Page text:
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Fixing Obfuscated Emails in Gmail with Dotjs (jazzychad.net)
14 points by jazzychad on May 25, 2012 | hide | past | web | favorite | 8 comments

I feel like I should point out that if a script to recognize and fix those common patterns is that simple to create - its just as simple for a spammer/scraper to create. This implies its probably not worth obfuscating your email in the first place....

Agreed. It's better to use something like reCAPTCHA Mailhide (http://www.google.com/recaptcha/mailhide/) to protect your email address.

True, I'm not sure how effective such obfuscation is anymore, but for the thousands (millions?) of pages out there that will never be updated, at least this fix will save a few seconds per paste. At the very least it was a fun and satisfying hack.

I don't agree with that necessarily. As someone who used to scrape the web daily, I can tell you that most software doesn't have that level of sophistication...

i read a few days ago about a large-scale-y investigation about "obfuscated" and real email-addresses. it seems that it is better to just write me@example.com instead of me(at)example.com as you can find the second pattern through google queries while you won't find the first one. i.e. google is smart enough to not let scrapers use its index for easy listings.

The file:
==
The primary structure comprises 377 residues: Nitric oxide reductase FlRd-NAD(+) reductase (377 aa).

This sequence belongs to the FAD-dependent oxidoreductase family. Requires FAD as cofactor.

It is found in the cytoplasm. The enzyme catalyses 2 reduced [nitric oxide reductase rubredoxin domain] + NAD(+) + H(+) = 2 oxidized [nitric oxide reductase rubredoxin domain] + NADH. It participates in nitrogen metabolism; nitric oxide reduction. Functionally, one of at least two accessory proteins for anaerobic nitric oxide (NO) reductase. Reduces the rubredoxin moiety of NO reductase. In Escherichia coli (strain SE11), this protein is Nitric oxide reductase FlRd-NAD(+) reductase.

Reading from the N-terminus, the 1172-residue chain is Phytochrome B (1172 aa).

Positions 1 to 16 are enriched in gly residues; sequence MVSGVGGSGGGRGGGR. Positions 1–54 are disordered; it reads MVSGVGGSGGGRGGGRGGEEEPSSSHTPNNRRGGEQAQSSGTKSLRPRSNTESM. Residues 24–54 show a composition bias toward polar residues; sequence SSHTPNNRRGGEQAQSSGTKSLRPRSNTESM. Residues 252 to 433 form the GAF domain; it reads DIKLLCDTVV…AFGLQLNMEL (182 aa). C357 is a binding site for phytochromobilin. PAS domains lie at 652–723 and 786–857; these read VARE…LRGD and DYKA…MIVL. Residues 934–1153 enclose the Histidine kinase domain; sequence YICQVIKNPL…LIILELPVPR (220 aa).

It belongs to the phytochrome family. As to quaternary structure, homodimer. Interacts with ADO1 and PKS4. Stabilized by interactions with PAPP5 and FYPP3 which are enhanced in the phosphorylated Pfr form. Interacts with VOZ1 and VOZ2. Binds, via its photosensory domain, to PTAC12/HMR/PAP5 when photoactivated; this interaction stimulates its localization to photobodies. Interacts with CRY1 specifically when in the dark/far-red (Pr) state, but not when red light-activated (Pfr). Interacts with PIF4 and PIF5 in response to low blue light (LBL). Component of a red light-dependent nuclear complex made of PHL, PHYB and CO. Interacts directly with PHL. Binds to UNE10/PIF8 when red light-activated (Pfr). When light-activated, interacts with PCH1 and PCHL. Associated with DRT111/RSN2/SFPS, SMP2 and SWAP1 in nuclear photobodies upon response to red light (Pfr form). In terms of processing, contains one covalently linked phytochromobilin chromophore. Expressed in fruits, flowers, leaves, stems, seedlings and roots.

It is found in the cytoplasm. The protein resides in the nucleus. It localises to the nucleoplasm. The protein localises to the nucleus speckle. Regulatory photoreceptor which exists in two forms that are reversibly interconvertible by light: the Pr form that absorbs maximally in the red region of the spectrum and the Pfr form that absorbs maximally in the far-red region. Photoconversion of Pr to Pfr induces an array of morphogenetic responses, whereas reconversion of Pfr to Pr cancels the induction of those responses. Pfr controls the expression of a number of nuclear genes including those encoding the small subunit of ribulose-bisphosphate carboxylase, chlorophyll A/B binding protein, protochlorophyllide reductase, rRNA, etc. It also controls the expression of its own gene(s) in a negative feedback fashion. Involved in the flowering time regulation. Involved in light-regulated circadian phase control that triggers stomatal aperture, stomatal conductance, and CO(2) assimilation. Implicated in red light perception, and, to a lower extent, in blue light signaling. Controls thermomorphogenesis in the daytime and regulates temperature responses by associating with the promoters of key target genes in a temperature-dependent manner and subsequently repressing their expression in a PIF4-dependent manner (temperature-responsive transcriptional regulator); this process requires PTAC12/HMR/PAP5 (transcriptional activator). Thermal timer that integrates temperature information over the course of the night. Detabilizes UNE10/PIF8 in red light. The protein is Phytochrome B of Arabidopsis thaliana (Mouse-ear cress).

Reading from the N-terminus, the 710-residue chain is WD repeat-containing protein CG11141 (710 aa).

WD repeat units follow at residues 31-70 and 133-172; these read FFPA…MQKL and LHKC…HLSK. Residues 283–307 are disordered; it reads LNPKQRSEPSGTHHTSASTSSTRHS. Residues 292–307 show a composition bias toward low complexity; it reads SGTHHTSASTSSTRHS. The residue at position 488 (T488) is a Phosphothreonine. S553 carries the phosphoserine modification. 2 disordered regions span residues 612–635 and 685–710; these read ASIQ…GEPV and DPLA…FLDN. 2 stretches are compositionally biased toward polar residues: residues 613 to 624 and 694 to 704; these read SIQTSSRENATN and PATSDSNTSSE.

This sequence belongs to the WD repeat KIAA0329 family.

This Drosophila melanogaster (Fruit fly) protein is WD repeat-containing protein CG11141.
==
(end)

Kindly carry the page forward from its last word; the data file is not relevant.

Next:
You're kidding yourself if you think obfuscation is saving you from any spam at this point, and it's just making it harder for legitimate people to contact you. Use a real spam filter and you won't have to bother with fake addresses and obfuscation.

I've been using the same e-mail address since 1999, posting to public mailing lists, signing up for new websites, showing it as a real mailto: link everywhere on my website, and I only get 1 or 2 pieces of spam per day that make it past my spam filter (Postini).

Seems like a nice fix for many cases, though it would parse emails like matt@xyz.com into m.t@xyz.com

Separately, it seems like putting your email into an image is the obfuscate it against spam scrapers who can use tactics like this

no, it looks for other separators around 'at', so it would only replace ' at ' or '_at_' or '[at]' for example. so matt@xyz.com would be safe.

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